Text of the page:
'Reasons To Be Happy' review or 'Did you say something about the fairer sex?'

'Reasons To Be Happy', Neil Labute
Hampstead Theatre, 24th March 2016
Written for Ham&High

Set in small town America, ‘Reasons To Be Happy’ is the second in a triptych of new plays from Neil Labute; I don’t think I’ll be checking out the third. I can’t imagine where on earth these characters have left to go, since they’re already seriously worn out on this second outing. The female characters, in particular, are so emotionally threadbare that they’re on the verge of falling apart. So, too, was I by the end of this uneven and brittle production.

The same four characters and much of the same creative team from Labute’s first play in this cycle, ‘Reasons To Be Pretty’, have re-assembled second time round. Michael Attenborough returns to direct, Tom Burke once again plays the emotionally illiterate and literature-loving Greg, and Soutra Gilmour has recycled her unwieldly set, which involves a huge container that rotates and unfolds with each new scene. Come the second half, I longed for that container to stay locked up and for the characters to stay safely – and silently – nestled inside.

The play is essentially a game of relationship roulette, with oddly little at stake. Greg bumps into ex-girlfriend Steph (a rather brittle Lauren O’Neil), who has discovered that Greg is now seeing good friend Carly (a slightly subdued Robyn Addison) – who in turn used to be married to Greg’s pal Kent (Warren Brown). This chance encounter prompts everyone to question their life choices and husbands, girlfriends – and even babies – are swiftly cast aside in the pursuit of happiness.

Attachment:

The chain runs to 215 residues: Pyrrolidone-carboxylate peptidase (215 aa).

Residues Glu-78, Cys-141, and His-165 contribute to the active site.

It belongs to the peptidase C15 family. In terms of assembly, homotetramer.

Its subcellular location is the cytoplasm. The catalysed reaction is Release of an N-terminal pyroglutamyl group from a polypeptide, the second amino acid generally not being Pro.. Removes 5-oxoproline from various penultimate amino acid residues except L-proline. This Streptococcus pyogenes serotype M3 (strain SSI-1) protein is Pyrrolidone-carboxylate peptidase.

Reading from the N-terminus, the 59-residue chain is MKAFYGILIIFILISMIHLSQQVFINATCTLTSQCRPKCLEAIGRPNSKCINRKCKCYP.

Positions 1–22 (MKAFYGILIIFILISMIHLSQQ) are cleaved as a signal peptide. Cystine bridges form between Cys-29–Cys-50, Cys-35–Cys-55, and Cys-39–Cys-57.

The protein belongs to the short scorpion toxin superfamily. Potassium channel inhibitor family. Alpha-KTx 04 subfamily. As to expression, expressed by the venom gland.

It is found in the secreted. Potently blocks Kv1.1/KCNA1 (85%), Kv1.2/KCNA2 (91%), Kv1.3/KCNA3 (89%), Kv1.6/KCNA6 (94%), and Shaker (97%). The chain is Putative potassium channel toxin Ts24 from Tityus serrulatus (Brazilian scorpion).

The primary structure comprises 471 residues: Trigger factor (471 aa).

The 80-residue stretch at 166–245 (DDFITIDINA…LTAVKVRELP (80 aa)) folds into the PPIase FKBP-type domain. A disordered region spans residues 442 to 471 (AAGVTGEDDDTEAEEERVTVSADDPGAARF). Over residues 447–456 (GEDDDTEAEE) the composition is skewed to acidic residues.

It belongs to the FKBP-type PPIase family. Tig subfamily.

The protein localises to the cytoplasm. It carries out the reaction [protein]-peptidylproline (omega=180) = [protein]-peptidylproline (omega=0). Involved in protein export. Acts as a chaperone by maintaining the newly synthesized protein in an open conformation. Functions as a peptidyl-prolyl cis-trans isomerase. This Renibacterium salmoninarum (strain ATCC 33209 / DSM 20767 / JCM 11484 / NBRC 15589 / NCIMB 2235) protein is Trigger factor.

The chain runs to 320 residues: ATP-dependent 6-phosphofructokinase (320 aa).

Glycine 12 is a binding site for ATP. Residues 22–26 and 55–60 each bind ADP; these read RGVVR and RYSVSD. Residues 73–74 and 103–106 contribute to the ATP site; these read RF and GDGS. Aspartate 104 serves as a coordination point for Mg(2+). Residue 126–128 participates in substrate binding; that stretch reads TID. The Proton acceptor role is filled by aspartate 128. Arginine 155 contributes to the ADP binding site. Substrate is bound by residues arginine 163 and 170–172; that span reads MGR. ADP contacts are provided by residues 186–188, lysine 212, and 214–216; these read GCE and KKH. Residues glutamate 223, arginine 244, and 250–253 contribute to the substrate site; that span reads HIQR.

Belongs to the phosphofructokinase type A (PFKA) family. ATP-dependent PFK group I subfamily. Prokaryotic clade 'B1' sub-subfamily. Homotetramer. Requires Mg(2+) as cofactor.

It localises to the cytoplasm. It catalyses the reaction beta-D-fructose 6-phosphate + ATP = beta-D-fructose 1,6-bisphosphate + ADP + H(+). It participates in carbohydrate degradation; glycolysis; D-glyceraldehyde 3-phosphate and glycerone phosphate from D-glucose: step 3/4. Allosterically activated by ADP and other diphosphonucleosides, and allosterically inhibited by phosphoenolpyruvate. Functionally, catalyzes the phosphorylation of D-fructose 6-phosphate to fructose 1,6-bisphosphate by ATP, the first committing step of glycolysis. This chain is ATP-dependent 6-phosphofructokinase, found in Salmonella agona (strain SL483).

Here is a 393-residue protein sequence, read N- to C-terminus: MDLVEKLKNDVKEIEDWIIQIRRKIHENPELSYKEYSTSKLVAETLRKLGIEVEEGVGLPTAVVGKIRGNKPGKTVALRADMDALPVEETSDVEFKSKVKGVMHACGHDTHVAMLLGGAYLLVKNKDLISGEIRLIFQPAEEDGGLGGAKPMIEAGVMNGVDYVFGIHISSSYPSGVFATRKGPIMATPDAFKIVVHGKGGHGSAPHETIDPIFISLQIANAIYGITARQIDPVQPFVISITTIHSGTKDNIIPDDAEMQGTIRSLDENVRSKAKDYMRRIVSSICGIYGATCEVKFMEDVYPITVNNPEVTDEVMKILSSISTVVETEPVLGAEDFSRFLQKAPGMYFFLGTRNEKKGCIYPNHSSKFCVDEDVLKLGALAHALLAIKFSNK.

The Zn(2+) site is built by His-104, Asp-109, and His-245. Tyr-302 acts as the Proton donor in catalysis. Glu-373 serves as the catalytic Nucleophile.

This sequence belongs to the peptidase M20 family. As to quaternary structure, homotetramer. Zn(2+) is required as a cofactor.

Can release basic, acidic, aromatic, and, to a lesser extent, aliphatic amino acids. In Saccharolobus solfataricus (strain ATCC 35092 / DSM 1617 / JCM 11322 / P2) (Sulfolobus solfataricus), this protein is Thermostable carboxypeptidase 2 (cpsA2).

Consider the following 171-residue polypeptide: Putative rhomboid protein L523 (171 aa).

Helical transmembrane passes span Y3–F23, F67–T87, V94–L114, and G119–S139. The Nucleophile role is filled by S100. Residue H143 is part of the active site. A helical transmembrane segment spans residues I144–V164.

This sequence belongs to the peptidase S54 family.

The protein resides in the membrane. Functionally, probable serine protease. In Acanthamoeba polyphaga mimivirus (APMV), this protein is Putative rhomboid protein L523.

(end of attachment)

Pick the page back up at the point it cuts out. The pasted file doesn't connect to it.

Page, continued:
For a play that is supposedly about love, ‘Reasons To Be Happy’ is strangely reckless with its characters’ emotions. Nothing seems to mean very much at all; marriages break down and abortions take place and barely a tear is shed. This rather shallow set up isn’t helped by same strangely lacklustre performances – particularly from a very awkward-looking Warren Brown (here on his professional debut). By the end, Tom Burke is reduced to muttering: ‘I have a shitload of feelings right now.’ Damned if I could tell. 


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